Sharing Recovery Stories: An Exploration of Intergroup Contact in Public Settings

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Storytelling, stigma, substance use, action research, education, intergroup contact, stigma reduction, health, lived experience
Corvini, Marguerite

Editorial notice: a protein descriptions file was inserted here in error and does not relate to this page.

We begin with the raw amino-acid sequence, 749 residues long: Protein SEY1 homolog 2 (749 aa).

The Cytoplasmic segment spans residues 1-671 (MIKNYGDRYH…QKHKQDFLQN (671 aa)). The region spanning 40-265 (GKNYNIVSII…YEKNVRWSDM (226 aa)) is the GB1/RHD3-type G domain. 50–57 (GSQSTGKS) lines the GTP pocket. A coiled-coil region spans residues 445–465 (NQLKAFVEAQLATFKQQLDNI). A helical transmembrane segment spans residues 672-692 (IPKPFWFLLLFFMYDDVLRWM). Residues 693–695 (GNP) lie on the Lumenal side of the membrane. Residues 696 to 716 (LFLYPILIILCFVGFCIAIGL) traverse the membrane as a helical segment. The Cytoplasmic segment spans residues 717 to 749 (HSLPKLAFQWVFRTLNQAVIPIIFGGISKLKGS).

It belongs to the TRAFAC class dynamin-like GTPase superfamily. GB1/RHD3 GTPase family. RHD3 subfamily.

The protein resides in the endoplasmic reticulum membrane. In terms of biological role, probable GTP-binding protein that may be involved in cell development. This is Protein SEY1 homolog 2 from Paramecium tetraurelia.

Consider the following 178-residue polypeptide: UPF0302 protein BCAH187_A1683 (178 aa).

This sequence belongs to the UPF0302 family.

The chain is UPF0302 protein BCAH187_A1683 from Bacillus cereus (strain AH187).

An abstract of the dissertation of Marguerite Corvini for the degree of Doctor of Education in Leadership, Learning, and Community Presented on October 27, 2022 Title: Sharing Recovery Stories: An Exploration of Intergroup Contact in Public Settings Abstract Approved: Name: Suzanne Gaulocher Dissertation Committee Chair The purpose of this study was to understand the experience individuals in recovery from substance use have when sharing their story in a public setting (i.e., intergroup contact) and how this affects their personal journey and ongoing recovery. A theoretical framework was developed based on Kelly’s experience cycle and a multilevel approach to stigma and public health by Cook et al. (2012). Participants were recruited through a snowball sampling method beginning with recovery center organizations in New Hampshire. Through this recruitment approach, 26 individuals participated. Data collection occurred using a narrative inquiry approach with semi-structured interviews and were analyzed through an ongoing and iterative process. All data were aggregated and analyzed using the software program Dedoose. Results from this study show a gap in the literature, specifically the negative consequences individuals may experience when sharing their lived experience in a public setting. Negative consequences mainly centered around the structural, interpersonal, and intrapersonal levels of stigma experience by individuals. Each of these levels can impact an individual’s ability to tell their authentic story in a public setting without risking their health, either physically or psychologically, and evoking a trauma response. Alternatively, findings do confirm the positive iii consequences of sharing lived experiences found in previous research, such as fighting stigma, self-acceptance, and external validation. Overall results indicate that storytelling in a public setting is a complex experience for individuals in recovery that can result in both positive and negative consequences. Findings from this study have the potential to inform promising practices for both storytellers and organizations as they prepare to share recovery stories with public audiences.